Washington — In front of the White House, a large group of women religious and their supporters shouted just a few feet way from the president's residence Dec. 3, calling him to end a Trump-era policy that keeps migrants out.
Though they were there to denounce a different policy, they called on President Joe Biden to end the Migrant Protection Protocols, or MPP.
Better known as "Remain in Mexico," the Trump-era policy that forces asylum-seekers to stay on the Mexico side of the border until their cases can be heard by U.S. immigration courts is about to restart.
Immigration advocates wasted no time in criticizing the restitution of MPP, saying the president has not kept a promise he made to get rid of it.
The Biden administration tried to end MPP with an executive order issued by President Joe Biden shortly after he was inaugurated that temporarily halted the policy. Subsequently, it was officially ended in June.
But in August a judge with the U.S. District Court for the Northern District of Texas told administration officials to continue the policy, saying officials had not ended it properly. On Aug. 24 the U.S. Supreme Court refused to block the judge's ruling and ruled the administration had to restart the policy.
The administration has vowed to end MPP but said that, for now, the U.S. Department of Homeland Security has to comply with the order and planned to restore the program at one location on or around Dec. 6, and then expand it.
"Reinstating MPP is a stain on our nation," said Anna Gallagher, executive director of the Catholic Legal Immigration Network, in a statement from the Interfaith Immigration Coalition, a group of 55 national, faith-based organizations, whose members spoke out shortly after the announcement of the policy's restitution.
Immigration advocates said it puts people in danger by forcing them to stay in dangerous border towns on the Mexico side that are ruled by gangs and drug dealers.
"It is a dangerous and deadly policy. As happened during its prior implementation, vulnerable men, women and children will suffer denigration, disrespect, assaults, rapes and murders," said Gallagher. "It is inhumane, unjust, and violates our obligations under our own legal system and international refugee law."
"Mr. President, we implore you to follow the Catholic values that form the foundation of your lifelong public leadership of our country," she said. "It is time to draw on those values and prioritize the lives of the suffering men, women and children waiting at our border over politics. It is time that you do what is humane and stop MPP."
In Texas, Attorney General Ken Paxton said the reimplementation was a "huge win for Texas" and via Twitter said it was needed to "restore safety and order along our southern border."
But faith groups, which included many Catholic advocates, reacted with great disappointment.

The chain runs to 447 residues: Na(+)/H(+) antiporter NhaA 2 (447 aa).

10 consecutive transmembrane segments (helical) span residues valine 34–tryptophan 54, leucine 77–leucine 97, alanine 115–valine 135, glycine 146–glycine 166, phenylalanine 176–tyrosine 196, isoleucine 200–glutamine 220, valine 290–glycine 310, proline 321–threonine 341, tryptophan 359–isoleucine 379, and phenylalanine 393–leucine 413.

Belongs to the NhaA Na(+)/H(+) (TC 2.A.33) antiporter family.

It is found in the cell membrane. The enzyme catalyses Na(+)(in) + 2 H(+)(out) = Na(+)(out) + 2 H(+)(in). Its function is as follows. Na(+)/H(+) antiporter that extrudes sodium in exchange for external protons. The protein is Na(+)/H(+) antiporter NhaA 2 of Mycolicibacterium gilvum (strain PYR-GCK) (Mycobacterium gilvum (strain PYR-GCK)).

"We are deeply dismayed by the reimplementation of MPP," said Auxiliary Bishop Mario E. Dorsonville of Washington, chairman of the Committee on Migration for the U.S. Conference of Catholic Bishops.
"Unfortunately, attempts by the administration to make this program 'more humane' — however well-intentioned — will not cure its inherent faults, nor will they alleviate its inevitable toll on human lives," he said Dec. 3.
"We are especially concerned that this will perpetuate the existing tragedy of family separation," he said, "since many mothers and fathers are likely to feel compelled to part ways with their children in a desperate attempt to ensure their safety."
The Interfaith Immigration Coalition said in its Dec. 2 statement that it wanted to express its "righteous anger at this immoral decision that will continue to deny migrants their internationally recognized right to seek asylum."
At the border, Dylan Corbett, executive director of the Hope Border Institute in El Paso, Texas, said it was time to restore protections, not take them away.
"We can no longer afford half-measures or backsliding and the return of 'Remain in Mexico' is a devastating step backwards," one which puts people in danger, he said.
At the event featuring Catholic women religious in front of the White House, a man named Santiago from Honduras, who was helped by the Jesuit-run Kino Border Initiative in the border area of Nogales, Arizona and Nogales, Mexico, made a plea to Biden, saying "the border is a difficult place."
Having escaped a kidnapping and praising God for guiding him out of a potentially deadly situation, he pleaded for an end to measures that he said are putting people, including his family, in danger.
"The dead don't need asylum, the living do," he said.